Ethan's great aunts, Mercy, Prudence, and Grace, are the comic relief of the novel, and some of our favorite characters, even if we can't tell them apart yet. We're not alone, though: "Everyone in town called them the Sisters, like they were a single entity, which in a way they were […] And they were even crazier than they were old" (9.12.60).
Ethan takes the Sisters to church every Saturday, but it never goes smoothly. They're always up to some hilarious hijinks that just have to be seen to be believed. Whether it's Aunt Grace almost killing Aunt Prudence's Yorkie, Aunt Mercy thinking there are only eleven states (only the Confederate states really count), or Aunt Prudence cleaning a baby squirrel's private parts with a Q-tip, there is never a dull moment in their household.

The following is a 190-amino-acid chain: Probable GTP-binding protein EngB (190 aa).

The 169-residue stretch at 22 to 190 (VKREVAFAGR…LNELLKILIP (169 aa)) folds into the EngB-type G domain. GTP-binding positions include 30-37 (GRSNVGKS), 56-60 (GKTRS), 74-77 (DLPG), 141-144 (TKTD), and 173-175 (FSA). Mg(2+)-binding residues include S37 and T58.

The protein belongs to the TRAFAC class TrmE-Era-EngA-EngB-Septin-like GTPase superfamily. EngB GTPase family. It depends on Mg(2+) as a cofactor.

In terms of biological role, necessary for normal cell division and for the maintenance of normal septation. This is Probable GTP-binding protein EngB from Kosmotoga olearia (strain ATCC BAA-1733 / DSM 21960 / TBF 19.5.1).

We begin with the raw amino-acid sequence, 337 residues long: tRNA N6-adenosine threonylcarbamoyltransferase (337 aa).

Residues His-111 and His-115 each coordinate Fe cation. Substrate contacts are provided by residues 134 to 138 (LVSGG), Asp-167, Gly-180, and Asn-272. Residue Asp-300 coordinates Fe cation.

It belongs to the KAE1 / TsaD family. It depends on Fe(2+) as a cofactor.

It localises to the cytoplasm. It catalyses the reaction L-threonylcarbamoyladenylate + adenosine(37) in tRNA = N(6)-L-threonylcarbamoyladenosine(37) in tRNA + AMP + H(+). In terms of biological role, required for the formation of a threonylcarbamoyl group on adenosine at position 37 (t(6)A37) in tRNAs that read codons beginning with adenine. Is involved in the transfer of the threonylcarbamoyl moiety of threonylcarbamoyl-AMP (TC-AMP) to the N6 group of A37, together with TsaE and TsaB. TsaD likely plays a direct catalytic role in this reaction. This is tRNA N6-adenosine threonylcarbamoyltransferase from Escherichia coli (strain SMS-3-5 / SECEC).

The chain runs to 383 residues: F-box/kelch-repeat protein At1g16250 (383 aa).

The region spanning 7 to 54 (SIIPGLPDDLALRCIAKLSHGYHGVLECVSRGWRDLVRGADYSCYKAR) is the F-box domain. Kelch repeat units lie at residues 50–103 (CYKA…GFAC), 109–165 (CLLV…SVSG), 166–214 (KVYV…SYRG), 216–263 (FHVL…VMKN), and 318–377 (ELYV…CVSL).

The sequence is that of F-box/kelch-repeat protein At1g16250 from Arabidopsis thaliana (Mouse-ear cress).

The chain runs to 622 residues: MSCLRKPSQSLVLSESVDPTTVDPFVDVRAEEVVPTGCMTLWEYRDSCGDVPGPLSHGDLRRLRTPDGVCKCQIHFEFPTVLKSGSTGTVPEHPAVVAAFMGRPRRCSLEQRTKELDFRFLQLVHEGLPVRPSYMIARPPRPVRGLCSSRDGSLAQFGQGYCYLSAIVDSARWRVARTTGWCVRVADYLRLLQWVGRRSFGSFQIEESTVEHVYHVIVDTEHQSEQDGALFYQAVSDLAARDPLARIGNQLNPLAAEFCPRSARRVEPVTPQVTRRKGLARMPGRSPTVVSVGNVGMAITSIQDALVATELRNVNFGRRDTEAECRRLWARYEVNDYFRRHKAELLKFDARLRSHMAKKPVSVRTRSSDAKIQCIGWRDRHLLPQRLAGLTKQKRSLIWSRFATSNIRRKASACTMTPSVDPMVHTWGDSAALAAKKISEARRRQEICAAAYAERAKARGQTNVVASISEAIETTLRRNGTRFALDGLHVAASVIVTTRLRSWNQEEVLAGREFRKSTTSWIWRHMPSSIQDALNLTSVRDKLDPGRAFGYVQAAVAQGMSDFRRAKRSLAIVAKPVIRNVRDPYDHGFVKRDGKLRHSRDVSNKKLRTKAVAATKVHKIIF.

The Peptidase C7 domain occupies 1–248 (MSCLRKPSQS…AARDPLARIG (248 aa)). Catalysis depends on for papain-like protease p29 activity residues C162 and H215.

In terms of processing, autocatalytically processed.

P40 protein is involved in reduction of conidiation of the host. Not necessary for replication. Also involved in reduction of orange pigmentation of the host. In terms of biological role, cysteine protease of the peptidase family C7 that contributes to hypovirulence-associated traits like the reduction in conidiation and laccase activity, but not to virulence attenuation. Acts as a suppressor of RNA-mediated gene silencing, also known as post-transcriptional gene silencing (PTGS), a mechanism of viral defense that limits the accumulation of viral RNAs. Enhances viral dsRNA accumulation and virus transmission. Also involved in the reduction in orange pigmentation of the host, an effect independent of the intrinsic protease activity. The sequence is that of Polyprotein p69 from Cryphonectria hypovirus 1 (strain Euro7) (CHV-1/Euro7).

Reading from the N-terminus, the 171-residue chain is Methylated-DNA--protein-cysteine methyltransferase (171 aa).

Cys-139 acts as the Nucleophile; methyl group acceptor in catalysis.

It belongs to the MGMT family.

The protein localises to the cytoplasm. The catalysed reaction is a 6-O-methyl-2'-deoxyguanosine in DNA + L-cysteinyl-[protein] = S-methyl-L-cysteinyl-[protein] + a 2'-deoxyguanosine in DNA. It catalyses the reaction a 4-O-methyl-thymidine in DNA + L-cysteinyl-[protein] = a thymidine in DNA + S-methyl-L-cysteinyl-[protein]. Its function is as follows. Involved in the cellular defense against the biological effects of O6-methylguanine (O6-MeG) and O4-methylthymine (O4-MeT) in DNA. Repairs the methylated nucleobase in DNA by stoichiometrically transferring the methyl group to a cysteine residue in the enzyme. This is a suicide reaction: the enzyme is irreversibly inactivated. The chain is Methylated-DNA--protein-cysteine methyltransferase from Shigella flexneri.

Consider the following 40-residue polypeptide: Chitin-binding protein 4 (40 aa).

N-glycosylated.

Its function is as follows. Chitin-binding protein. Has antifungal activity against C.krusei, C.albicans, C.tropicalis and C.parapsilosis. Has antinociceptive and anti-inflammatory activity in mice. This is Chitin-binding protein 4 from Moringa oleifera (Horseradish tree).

These are the type of ladies who call the Civil War "The War of Northern Aggression." Despite this prejudice, they're mostly harmless, and it's hard not to just laugh at their Southern stubbornness.
They're not just comic relief, though. They also serve as a link to the past, educating Ethan on his ancestors and his heritage. They show Ethan his family tree and tell him about the existence of Ethan Carter Wate, who had pretty much been stricken from family record for being a deserter.
One last thing: these women are old enough to need a caretaker, Thelma. To be honest, we're surprised Thelma can handle all three women at once for six-and-a-half days a week. Ethan says she resembles Dolly Parton—but can Thelma play "9 to 5" on her fingernails?